Astronomers at Harvard University have discovered a monolithic, wave-shaped gaseous structure - the largest ever seen in our galaxy - made up of interconnected stellar nurseries. Dubbed the “Radcliffe Wave” in honor of the collaboration’s home base, the Radcliffe Institute for Advanced Study, the discovery transforms a 150-year-old vision of nearby stellar nurseries as an expanding ring into one featuring an undulating, star-forming filament that reaches trillions of miles above and below the galactic disk.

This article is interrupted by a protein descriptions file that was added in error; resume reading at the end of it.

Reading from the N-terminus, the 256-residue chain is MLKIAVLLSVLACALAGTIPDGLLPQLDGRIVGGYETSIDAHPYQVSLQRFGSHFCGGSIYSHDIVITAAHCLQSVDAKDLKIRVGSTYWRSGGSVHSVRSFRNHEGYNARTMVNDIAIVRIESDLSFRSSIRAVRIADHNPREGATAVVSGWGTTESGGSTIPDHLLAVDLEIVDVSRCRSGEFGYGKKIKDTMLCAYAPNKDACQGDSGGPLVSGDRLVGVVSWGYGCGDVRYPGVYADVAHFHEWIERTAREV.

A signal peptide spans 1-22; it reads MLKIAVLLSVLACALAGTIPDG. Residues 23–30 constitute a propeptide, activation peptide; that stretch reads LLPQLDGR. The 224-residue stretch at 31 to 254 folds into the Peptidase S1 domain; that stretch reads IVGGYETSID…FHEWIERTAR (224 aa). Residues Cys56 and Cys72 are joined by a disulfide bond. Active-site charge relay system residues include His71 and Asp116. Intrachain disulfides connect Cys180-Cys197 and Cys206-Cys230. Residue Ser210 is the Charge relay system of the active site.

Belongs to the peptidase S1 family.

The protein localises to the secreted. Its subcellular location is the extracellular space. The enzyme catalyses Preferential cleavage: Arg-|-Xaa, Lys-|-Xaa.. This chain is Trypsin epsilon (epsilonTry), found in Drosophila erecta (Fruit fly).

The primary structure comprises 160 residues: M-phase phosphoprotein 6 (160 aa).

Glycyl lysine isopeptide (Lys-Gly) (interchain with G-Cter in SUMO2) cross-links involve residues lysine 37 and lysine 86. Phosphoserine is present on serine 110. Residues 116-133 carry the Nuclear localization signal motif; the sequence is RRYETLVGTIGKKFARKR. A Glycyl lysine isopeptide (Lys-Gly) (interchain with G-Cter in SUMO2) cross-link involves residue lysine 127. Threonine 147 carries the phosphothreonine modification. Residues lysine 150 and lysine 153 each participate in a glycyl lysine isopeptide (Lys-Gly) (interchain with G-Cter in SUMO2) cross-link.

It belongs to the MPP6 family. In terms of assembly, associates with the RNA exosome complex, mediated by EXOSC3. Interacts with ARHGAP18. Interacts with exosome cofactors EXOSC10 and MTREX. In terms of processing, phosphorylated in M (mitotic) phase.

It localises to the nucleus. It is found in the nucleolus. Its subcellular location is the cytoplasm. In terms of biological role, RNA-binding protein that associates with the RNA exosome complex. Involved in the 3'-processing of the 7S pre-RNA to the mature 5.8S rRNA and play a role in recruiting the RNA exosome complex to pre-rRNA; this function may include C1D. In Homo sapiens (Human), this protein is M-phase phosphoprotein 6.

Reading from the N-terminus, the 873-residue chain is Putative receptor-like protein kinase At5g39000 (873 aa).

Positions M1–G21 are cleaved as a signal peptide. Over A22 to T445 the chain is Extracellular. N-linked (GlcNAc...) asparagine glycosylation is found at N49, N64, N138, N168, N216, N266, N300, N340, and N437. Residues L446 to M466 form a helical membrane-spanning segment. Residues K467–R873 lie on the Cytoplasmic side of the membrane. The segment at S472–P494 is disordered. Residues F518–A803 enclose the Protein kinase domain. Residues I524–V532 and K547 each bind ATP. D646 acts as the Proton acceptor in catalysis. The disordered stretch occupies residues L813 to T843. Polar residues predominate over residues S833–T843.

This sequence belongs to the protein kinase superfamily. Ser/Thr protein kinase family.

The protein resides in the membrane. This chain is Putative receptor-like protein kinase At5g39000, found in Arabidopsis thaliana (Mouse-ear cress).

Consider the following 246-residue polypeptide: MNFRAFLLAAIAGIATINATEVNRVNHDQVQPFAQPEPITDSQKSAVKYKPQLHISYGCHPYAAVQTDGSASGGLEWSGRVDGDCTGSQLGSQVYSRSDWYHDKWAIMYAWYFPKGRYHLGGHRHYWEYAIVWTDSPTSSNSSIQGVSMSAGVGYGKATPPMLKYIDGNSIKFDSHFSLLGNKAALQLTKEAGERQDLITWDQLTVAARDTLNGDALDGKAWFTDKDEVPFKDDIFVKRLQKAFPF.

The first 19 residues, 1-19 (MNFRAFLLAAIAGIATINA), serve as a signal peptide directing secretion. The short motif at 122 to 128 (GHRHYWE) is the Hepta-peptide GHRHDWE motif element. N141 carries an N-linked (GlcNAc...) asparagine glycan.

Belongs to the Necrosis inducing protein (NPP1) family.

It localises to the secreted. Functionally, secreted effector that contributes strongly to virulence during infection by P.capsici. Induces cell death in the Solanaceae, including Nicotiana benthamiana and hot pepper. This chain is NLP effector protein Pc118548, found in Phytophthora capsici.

The work, published in Nature, was enabled by a new analysis of data from the European Space Agency’s Gaia spacecraft, launched in 2013 with the mission of precisely measuring the position, distance, and motion of the stars. The research team’s innovative approach combined the super-accurate data from Gaia with other measurements to construct a detailed, 3D map of interstellar matter in the Milky Way, and noticed an unexpected pattern in the spiral arm closest to Earth.
- Interconnected stellar nurseries form the largest gaseous structure ever observed in the Milky Way galaxy Harvard Gazette, Jan 7, 2020
- A Galactic-scale gas wave in the solar neighborhood - Nature, Jan 7, 2020
- A Large Catalog of Accurate Distances to Local Molecular Clouds: The Gaia DR2 Edition - The Astrophysical Journal